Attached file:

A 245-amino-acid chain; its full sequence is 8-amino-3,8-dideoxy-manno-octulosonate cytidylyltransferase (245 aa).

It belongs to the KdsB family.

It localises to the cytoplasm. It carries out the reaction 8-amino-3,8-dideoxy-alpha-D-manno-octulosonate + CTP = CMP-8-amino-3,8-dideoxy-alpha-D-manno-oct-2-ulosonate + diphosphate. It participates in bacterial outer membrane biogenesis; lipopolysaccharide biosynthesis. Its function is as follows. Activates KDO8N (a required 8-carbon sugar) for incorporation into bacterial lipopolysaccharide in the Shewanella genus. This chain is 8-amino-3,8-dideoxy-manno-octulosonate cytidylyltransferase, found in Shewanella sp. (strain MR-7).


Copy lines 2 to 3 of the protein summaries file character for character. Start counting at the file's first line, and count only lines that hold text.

It belongs to the KdsB family.

It localises to the cytoplasm. It carries out the reaction 8-amino-3,8-dideoxy-alpha-D-manno-octulosonate + CTP = CMP-8-amino-3,8-dideoxy-alpha-D-manno-oct-2-ulosonate + diphosphate. It participates in bacterial outer membrane biogenesis; lipopolysaccharide biosynthesis. Its function is as follows. Activates KDO8N (a required 8-carbon sugar) for incorporation into bacterial lipopolysaccharide in the Shewanella genus. This chain is 8-amino-3,8-dideoxy-manno-octulosonate cytidylyltransferase, found in Shewanella sp. (strain MR-7).